A 68-year-old woman was admitted to our hospital with a 20-year history of neck masses, which become aggravate for 2 months. Two months ago, the neck masses became larger because of fever and flu. Physical examination showed weight loss, appearance of anemia, and the temperature 38°C. Neck examination revealed both thyroids were in levels II with a mass in right lobe of thyroid gland which reached approximately 3.5 cm × 3.0 cm with hard surface, no tenderness, and ill-defined margins. The left side of the surface was not smooth. Several swollen lymph nodes were around right carotid artery, and one fusion was of about 2.0 cm × 2.0 cm × 1.5 cm. The blood count was as follows: HB 105 g/L and RBC 3.65 × 1012/L. Erythrocyte sedimentation rate (ESR) was 30 mm/h. A chest X-ray and thyroid function tests were normal. A thyroid ultrasonography was performed which showed the volume of bilateral thyroid lobe was significantly increased with abnormal shape. The right middle lobe may be a substantial exploration and low echo-ray missions with unclear boundaries which was seen in the hyperechoic spot. The left lobe could be explored by a number of mixed clumps and heterogeneous echo texture. Thyroid radionuclide scanning showed the right lobe of the central was cold nodule. Spiral CT of neck showed the substantive of the right central thyroid with neck lymph nodes intumescence. It suggested that it should be the right side of thyroid cancer with lymph node metastasis. Admitting diagnosis was right thyroid carcinoma with lymph node metastasis. The surgical finding was that the right middle thyroid solid mass was about 3.5 cm × 3.0 cm × 3.0 cm, and adhesion between the substrate and the surrounding was heavy. The left thyroid multiplied cystic masses and the enlargement of lymph nodes were around the right neck vessels. A subtotal of resection of the left thyroid gland, resection of the isthmus, and lobectomy of the right thyroid gland were performed. Quick frozen and conventional pathologic findings were the right tuberculosis of thyroid with the left nodular goiter. Anti-TB chemotherapy was commenced after the operation. The patient remained asymptomatic in 6-year followup.
A 28-year-old woman was admitted to our hospital with a history of neck masses, which were accompaniment with exophthalmos, emaciated, fatigue, intermittent palpitation, no cough, fever, night sweats, and other symptoms. On several occasions the consultation was as primary hyperthyroidism in other hospitals. The patient was conducted regular internal medicine treatment, but the efficiency was poor. Physical examination revealed weight loss, HR 110 times/min, moderate infiltrative exophthalmos, and III degree of bilateral thyroid enlargement. A mass approximately 1.5 cm × 1.0 cm with smooth surface was palpable on the right inferior thyroid pole. Thyroid ultrasonography showed bilateral thyroid diffuse increased with rich blood supply and the right lower pole could explore a substantial low-light echo groups with the border clearly seen in the patchy echogenic echoes which suggested that it was hyperthyroidism with the right side of the thyroid placeholder. Thyroid function tests were preformed: serum thyroid stimulating hormone TSH = 0.01 mU/mL, FT4 = 153.5 pmol/L, and FT3 = 35.5 pmol/L. A chest X-ray showed old tuberculosis in the lower lobe of the right lung. Admission diagnosis showed primary hyperthyroidism with thyroid adenoma on the right. The surgical finding was bilateral thyroid diffuse increased with rich blood supply and the right lower pole could explore a 1.5 cm × 1.5 cm × 1.0 cm nodule and bilateral subtotal thyroid resection was performed. The section of tumor was grayish red and there was cheese-like substance. Histopathology revealed toxic goiter with right lower pole of thyroid TB. Anti-TB chemotherapy was commenced after the operation. The patient remained asymptomatic in 5-year followup.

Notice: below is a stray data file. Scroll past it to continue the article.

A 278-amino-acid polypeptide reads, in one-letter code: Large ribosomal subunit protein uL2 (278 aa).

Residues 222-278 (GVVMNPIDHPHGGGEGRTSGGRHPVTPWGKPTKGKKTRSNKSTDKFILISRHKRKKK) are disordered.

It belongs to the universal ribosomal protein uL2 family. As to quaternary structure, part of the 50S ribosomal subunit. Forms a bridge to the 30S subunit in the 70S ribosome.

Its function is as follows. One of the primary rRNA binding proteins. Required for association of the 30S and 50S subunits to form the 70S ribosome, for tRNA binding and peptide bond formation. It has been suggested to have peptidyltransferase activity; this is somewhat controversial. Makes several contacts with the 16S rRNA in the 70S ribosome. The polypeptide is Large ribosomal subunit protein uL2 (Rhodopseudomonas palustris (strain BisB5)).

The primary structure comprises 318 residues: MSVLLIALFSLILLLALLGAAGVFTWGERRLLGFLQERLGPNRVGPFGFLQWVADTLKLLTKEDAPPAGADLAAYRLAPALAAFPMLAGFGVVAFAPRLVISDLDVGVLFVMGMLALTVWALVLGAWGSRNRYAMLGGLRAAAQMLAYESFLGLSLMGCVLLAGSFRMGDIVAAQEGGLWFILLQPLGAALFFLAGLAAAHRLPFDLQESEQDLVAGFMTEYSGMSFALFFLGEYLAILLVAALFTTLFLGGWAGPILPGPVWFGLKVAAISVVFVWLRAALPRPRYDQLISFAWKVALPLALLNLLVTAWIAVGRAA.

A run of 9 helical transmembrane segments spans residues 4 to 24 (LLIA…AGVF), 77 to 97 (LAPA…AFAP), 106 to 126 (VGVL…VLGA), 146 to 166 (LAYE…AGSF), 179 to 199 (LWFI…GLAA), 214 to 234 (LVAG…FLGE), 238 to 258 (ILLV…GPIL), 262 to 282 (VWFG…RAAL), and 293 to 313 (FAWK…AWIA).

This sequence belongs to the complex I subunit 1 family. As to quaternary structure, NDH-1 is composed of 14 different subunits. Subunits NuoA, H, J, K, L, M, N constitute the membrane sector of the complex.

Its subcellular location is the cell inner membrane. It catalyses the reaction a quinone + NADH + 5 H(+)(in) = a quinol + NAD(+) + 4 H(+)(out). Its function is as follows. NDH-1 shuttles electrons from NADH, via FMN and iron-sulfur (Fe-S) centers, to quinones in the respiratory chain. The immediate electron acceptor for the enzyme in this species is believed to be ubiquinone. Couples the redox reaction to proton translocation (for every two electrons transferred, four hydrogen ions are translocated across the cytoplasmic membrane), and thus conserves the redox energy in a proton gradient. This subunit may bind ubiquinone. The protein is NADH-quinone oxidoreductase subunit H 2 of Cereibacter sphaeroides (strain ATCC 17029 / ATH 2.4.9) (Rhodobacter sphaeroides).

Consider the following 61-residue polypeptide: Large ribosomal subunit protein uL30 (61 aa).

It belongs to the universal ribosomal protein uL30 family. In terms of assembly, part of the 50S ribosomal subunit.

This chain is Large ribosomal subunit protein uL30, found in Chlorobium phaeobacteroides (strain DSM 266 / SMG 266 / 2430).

Although tuberculosis has been reported in many parts of the human body, thyroid involvement is extremely rare. The exact reason for the rarity of the tuberculosis of thyroid is unknown. However, there were several possible explanations: (1) the thyroid gland is made up of colloid material possessing bactericidal action; (2) blood flow to the thyroid is extremely high, and the gland stores an excess of iodine; (3) destruction of tubercle bacilli may be enhanced by increased physiological activity of phagocytes in hyperthyroidism; (4) thyroid hormones exercise anti-TB roles [4, 5]. Thyroid tuberculosis was recognized with a rate of 0.4%–1% in foreign countries, while the rate was 0.4%–0.76% in China [1, 2].